George Boody and colleagues used a scenario-development exercise to discover that some types of changes in agricultural management can lead to economic benefits as well as improvements in the delivery of multiple ecosystem services.(Boody et al. 2005. Multifunctional agrcitulture in the United States. BioScience 55: 27 – 38.)
The team of 17 members (including farmers, government agency workers, and acadmics from several disciplines) worked with stakeholders in 2 southern Minnesota (USA) watersheds to develop 4 scenarios evaluating the future of agricultural management in the area.
These two watersheds face many of the same issues found in other agricultural regions of the United States: there are fewer farms now than in past decades; farms are growing in size as farmers buy out their neighbors; more land is leased; the diversity of crops is declining; and more land is managed by large companies working on non-contiguous areas, necessitating transport of manure and other items around the region.
The 4 scenarios they developed were (click for maps of landcover in one of the watersheds):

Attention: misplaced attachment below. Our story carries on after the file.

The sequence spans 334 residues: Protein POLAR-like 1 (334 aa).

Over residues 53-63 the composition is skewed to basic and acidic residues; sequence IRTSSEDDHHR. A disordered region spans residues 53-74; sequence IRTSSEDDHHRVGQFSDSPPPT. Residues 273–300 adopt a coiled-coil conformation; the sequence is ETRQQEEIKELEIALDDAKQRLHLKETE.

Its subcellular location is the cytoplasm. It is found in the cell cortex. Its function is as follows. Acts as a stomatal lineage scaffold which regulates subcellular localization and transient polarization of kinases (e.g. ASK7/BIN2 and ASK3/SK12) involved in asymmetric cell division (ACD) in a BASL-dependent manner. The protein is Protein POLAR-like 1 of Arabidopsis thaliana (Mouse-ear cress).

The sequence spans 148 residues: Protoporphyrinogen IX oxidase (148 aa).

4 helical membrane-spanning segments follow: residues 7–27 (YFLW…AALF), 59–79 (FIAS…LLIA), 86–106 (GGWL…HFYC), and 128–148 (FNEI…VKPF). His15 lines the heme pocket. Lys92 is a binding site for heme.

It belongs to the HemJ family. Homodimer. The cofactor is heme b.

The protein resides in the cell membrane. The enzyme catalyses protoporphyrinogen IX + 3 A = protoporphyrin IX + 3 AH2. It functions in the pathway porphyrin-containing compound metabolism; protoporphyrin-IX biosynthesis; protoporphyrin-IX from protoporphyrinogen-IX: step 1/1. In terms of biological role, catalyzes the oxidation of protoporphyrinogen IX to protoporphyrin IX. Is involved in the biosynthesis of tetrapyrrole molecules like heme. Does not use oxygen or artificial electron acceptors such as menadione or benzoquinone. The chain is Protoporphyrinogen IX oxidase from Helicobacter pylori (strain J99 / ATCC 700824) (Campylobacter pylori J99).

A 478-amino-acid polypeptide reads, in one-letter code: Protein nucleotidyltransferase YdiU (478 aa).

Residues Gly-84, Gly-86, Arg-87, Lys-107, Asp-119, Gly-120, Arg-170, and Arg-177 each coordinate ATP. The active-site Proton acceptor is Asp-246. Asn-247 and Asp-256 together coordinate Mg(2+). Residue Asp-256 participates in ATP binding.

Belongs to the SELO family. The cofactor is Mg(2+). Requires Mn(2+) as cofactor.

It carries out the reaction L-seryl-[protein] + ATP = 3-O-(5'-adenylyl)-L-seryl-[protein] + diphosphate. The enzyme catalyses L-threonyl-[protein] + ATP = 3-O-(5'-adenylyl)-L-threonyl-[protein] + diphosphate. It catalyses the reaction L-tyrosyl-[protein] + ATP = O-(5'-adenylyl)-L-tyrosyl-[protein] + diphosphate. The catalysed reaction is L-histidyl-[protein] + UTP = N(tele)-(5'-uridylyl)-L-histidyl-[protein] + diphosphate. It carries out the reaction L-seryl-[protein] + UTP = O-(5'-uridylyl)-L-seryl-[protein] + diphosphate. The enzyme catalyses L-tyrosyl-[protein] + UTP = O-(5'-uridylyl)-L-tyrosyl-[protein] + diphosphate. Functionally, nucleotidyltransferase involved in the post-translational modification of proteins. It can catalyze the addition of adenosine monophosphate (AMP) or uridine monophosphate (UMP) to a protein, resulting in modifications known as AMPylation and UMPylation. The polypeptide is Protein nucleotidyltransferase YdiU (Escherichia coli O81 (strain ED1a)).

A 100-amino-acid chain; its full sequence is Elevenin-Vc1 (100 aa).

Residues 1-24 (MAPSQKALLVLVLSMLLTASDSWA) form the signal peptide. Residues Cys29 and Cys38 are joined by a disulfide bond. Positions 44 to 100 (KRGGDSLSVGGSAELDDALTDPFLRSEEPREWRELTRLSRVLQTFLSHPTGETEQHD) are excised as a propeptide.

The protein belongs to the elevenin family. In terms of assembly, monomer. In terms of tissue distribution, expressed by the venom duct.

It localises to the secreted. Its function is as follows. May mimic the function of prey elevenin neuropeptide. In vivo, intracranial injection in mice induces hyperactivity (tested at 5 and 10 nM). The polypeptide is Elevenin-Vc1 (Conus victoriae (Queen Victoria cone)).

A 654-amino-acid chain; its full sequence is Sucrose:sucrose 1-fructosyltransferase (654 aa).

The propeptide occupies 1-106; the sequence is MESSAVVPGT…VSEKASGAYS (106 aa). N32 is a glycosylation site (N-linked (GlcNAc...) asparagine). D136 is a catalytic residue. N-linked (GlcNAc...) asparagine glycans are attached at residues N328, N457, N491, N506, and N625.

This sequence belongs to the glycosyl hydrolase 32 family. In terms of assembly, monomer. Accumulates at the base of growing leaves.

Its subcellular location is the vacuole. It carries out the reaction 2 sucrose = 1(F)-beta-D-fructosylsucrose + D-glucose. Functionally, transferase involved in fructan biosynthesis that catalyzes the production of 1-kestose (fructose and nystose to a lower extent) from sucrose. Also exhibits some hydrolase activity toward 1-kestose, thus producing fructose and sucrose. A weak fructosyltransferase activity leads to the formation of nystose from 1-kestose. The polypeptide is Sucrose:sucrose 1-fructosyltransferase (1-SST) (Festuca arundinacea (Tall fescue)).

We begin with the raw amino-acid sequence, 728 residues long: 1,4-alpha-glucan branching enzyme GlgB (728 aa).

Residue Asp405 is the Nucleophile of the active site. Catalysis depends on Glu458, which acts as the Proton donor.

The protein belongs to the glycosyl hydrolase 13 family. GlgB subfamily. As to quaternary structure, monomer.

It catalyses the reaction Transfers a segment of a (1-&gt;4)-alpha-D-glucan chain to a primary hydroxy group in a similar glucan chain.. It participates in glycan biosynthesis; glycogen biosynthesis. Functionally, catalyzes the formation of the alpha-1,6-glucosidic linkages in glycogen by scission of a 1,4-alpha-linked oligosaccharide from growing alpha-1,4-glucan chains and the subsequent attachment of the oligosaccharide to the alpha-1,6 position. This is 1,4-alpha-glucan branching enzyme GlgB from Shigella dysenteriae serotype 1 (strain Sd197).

The team estimated changes in fish populations in each watershed’s streams, greenhouse gas emissions from agriculture, and carbon sequestration in each watershed under the conditions of each scenario. In one watershed, Scenarios B, C, and D all reduced N loading to the Mississippi River by at least 30% (a goal set by the Mississippi River/Gulf of Mexico Nutrient Task Force). In the other watershed, simply implementing BMPs (Scenario B)was not enough to reach this reduction goal.
In addition, the team estimated the short-term economic effects of each of the 4 scenarios, including net farm income, farm production costs, and commodity and CRP payments. Net farm income was greatest in Scenario C or D, depending on the watershed, despite declines in CRP and commodity payments in those scenarios. The authors also estimated externality cost savings due to reduced sedimentation and flooding.
In their conclusions, the authors state (p. 35):
Our analysis indicates that diversifying agriculture on actively
farmed land could provide environmental, social, and
economic benefits.Citizens would be willing to pay for these
They also point out the importance of social capital and changes in agricultural policy to the ability to achieve the transitions required to enter Scenario B, C, or D.
More detail about this project can be found in the report here, and more information on other projects related to stewardship of farmland, sustainable agriculture and sustainable communities can be found at the web site of the Land Stewardship Project.